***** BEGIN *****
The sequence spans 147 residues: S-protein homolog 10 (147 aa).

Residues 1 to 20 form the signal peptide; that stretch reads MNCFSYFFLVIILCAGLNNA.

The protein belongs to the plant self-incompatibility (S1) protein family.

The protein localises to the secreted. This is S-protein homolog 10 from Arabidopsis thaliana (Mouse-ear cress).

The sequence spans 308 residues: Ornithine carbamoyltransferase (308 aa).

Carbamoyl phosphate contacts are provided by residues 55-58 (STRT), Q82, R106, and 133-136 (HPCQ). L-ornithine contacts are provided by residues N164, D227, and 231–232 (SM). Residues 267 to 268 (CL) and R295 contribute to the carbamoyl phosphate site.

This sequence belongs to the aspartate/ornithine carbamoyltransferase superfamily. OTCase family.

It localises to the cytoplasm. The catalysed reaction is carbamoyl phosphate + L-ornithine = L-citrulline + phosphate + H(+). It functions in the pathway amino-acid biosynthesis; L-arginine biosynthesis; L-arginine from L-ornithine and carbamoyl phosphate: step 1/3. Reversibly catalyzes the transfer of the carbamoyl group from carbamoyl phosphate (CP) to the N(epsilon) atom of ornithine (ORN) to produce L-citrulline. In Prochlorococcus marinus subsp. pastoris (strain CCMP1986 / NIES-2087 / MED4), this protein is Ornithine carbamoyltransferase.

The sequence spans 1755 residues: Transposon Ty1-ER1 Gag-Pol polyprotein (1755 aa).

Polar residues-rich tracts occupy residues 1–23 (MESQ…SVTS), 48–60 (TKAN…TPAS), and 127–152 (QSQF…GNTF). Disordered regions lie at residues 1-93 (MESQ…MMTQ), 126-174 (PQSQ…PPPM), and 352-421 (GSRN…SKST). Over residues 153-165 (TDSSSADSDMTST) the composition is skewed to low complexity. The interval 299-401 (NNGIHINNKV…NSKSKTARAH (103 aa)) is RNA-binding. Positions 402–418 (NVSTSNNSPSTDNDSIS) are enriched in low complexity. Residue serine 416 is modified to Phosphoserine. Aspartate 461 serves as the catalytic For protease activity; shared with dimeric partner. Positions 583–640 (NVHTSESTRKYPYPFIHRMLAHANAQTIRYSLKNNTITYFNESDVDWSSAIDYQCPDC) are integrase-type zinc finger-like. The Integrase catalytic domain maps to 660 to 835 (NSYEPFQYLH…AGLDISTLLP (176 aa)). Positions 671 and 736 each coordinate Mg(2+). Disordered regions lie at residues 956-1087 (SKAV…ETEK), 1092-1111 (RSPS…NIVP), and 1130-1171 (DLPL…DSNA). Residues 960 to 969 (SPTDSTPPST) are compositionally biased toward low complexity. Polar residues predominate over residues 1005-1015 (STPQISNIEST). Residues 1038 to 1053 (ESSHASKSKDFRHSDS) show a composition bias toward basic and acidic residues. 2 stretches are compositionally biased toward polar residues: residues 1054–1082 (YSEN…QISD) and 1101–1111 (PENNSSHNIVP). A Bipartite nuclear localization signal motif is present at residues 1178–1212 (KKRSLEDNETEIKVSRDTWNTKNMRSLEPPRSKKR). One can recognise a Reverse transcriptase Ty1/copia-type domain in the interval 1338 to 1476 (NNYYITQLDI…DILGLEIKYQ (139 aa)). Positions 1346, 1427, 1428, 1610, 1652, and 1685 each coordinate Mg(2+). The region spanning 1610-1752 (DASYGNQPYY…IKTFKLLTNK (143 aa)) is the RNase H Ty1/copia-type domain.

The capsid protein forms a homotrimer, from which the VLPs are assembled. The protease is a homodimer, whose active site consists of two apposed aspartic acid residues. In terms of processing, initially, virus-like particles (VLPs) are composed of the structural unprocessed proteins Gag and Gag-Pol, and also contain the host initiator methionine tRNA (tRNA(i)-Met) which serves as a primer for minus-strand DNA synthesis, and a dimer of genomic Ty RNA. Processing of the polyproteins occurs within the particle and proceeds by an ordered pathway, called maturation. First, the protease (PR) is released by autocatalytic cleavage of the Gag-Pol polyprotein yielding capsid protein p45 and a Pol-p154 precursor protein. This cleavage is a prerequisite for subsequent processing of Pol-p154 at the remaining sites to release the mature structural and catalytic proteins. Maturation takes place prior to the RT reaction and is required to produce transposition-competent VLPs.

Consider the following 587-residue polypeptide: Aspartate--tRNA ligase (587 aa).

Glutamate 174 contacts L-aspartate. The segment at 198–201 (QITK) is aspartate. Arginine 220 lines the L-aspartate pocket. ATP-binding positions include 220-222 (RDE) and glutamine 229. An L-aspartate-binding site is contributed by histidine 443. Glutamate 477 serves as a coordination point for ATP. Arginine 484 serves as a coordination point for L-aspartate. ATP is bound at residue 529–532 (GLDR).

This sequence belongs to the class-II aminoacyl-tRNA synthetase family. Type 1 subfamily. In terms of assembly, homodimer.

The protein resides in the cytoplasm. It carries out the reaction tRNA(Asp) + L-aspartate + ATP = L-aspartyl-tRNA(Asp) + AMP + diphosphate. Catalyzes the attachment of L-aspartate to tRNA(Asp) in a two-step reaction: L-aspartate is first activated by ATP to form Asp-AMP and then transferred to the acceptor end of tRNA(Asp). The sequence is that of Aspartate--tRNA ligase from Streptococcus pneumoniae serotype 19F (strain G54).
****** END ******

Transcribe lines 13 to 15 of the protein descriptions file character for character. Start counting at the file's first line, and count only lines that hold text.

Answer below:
Glutamate 174 contacts L-aspartate. The segment at 198–201 (QITK) is aspartate. Arginine 220 lines the L-aspartate pocket. ATP-binding positions include 220-222 (RDE) and glutamine 229. An L-aspartate-binding site is contributed by histidine 443. Glutamate 477 serves as a coordination point for ATP. Arginine 484 serves as a coordination point for L-aspartate. ATP is bound at residue 529–532 (GLDR).

This sequence belongs to the class-II aminoacyl-tRNA synthetase family. Type 1 subfamily. In terms of assembly, homodimer.

The protein resides in the cytoplasm. It carries out the reaction tRNA(Asp) + L-aspartate + ATP = L-aspartyl-tRNA(Asp) + AMP + diphosphate. Catalyzes the attachment of L-aspartate to tRNA(Asp) in a two-step reaction: L-aspartate is first activated by ATP to form Asp-AMP and then transferred to the acceptor end of tRNA(Asp). The sequence is that of Aspartate--tRNA ligase from Streptococcus pneumoniae serotype 19F (strain G54).